Afra Hines during the Actors' Equity Gypsy Robe ceremony at "Summer: The Donna Summer Musical" at Lunt-Fontanne Theatre in April 2018. (Photo courtesy of Walter McBride)

Actors’ Equity’s New Name for the Gypsy Robe: The ‘Legacy Robe’

The ceremony honoring Broadway chorus members has a new, more culturally sensitive name.

NEW YORK CITY: Actors’ Equity Association has announced that a new name has been chosen for the tradition formerly known as the “Gypsy Robe.” Moving forward, the Robe and tradition, in which the longest-performing chorus member of each Broadway show is honored on opening night with a colorful patchwork garment, will be referred to as the “Legacy Robe,” a name chosen by members in a survey.

“The Legacy Robe reminds us why our tradition exists,” said Mary McColl, executive director of Actors’ Equity, in a statement. “It emphasizes the history of chorus performers, their years of dedication and hard work and just how essential they are to every Broadway musical. The ceremony on opening night will go on like it has for years, and I look forward to celebrating another season’s long serving chorus performers with recognition of their professionalism as they receive the Legacy Robe.”

The name change came following a multi-step process that included a vote of Equity’s National Council, and recommendations from Equity’s Advisory Committee on Chorus Affairs and National Equal Employment Opportunity Committee.

While the original name was intended by members to be an honorific, the name change was made to recognize that the usage of the former name “Gypsy” no longer had that impact but was instead insensitive, and viewed by many in the Romani community as an ethnic slur. As a union for actors and stage managers, Equity has an obligation to lead by example on this issue. The next presentation of the Legacy Robe will take place on July 26 at the Hudson Theatre, where the musical Head Over Heels will open.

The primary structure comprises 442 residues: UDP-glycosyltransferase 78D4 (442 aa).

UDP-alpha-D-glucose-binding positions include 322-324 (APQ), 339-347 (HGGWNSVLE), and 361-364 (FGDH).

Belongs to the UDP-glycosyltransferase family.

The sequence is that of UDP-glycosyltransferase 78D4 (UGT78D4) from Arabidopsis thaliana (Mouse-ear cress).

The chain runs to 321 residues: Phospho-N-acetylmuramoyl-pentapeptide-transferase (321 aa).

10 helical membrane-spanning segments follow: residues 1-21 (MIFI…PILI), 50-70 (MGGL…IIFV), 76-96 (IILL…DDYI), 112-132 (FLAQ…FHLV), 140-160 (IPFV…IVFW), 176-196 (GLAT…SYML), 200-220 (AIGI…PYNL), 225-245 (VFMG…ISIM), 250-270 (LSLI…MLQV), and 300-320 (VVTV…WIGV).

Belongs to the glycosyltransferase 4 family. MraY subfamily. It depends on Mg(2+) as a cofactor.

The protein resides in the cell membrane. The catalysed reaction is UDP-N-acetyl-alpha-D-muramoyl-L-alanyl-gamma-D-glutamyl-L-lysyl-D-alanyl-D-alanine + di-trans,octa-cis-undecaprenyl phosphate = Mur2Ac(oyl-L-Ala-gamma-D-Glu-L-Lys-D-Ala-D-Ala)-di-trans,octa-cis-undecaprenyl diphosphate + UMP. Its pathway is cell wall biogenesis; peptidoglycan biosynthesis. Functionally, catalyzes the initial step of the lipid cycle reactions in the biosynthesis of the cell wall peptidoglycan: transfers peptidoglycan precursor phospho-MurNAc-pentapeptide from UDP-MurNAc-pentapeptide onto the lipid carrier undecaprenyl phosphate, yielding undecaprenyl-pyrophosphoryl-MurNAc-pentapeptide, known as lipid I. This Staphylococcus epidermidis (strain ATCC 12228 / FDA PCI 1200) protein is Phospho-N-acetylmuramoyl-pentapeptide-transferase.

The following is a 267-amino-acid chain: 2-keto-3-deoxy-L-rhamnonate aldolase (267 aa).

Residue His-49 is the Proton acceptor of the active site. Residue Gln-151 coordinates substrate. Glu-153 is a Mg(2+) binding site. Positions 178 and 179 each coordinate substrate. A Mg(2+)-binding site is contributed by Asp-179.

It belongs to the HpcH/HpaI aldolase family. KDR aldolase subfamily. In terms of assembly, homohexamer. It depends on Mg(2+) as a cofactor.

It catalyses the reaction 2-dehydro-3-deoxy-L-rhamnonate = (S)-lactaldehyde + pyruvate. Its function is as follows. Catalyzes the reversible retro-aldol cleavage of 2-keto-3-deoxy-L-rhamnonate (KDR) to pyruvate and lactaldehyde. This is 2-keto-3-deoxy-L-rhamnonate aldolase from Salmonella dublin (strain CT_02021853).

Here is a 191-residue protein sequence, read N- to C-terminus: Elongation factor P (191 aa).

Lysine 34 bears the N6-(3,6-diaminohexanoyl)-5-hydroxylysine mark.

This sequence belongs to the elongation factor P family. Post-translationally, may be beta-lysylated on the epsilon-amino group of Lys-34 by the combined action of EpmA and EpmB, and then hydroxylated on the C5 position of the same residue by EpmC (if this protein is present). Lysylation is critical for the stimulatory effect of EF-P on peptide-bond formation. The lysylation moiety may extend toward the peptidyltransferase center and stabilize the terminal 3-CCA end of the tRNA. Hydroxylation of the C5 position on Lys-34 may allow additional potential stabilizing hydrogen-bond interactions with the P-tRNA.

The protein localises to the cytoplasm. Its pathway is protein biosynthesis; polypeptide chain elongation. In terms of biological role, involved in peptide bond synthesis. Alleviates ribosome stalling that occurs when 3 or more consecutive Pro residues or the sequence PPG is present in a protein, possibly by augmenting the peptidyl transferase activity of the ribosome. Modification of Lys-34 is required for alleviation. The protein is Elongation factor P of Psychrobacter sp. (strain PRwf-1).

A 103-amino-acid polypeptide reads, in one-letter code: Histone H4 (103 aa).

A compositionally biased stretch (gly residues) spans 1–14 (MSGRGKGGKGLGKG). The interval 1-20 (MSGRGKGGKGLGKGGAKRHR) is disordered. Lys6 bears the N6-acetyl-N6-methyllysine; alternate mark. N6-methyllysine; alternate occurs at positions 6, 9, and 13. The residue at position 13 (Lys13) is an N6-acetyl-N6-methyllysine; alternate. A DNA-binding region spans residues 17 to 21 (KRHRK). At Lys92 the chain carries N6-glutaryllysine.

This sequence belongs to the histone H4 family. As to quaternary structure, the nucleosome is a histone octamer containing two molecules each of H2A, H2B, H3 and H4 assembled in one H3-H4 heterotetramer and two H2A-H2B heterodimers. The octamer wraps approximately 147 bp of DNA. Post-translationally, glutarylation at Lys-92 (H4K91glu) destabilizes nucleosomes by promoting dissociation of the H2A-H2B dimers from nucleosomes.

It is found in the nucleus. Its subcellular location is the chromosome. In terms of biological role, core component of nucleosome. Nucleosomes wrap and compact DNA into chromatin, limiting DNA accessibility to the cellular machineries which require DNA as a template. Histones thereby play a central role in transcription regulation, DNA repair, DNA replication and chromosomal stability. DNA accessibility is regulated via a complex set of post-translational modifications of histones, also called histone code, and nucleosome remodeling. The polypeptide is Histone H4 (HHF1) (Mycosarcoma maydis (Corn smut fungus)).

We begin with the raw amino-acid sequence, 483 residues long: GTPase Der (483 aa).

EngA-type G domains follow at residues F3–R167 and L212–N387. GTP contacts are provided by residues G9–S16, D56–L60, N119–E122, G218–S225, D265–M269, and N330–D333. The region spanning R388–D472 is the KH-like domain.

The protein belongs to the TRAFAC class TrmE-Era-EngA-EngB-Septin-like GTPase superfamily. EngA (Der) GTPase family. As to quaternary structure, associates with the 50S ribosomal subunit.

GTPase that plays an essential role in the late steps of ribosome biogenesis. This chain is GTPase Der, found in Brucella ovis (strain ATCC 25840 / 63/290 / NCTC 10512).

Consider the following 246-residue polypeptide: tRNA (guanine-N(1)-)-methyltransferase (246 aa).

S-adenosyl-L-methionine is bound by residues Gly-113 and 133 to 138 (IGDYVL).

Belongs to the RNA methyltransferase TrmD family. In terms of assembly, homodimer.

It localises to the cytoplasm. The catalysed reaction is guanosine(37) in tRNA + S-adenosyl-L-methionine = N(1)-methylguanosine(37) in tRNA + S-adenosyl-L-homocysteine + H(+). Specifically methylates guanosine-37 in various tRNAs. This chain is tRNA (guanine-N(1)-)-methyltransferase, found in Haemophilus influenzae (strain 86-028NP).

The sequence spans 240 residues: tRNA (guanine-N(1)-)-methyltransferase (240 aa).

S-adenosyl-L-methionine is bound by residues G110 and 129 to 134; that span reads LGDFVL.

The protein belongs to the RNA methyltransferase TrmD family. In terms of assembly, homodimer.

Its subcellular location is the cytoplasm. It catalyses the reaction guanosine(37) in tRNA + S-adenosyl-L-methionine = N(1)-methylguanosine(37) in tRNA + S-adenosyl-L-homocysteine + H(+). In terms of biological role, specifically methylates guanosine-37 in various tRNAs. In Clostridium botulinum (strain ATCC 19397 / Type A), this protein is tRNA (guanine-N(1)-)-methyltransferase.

Following the tradition, the Robe recipient circles the stage three times while cast members reach out and touch the Robe for good luck. The recipient of the Robe then visits each dressing room to “bless” the show. A decorative panel representing their show is then sewn onto the Robe, which is passed on to a recipient in the next chorus musical that opens.

This ritual began in 1950 when Bill Bradley, a chorus member of Gentlemen Prefer Blondes, persuaded fellow chorus member Florence Baum to give him her dressing gown. As a lark he sent it to a friend, Arthur Partington, a Call Me Madam chorus member, on opening night, telling him it had been worn by all the Ziegfeld beauties. Arthur added a rose from star Ethel Merman’s gown and sent it to a chorus member on the next opening night of Guys and Dolls.

It was then passed from show to show and was often presented to a friend of the previous recipient or awarded to a chorus member based on popularity. Through the decades, the passing of the Robe became a specific ceremony, with official rules stating how it is to be presented, worn, and paraded on stage. Three retired Robes are at the Lincoln Center Library of the Performing Arts; there are also Robes at the Smithsonian Institute in Washington, D.C., and at the Museum of the City of New York. All others are with Actors’ Equity.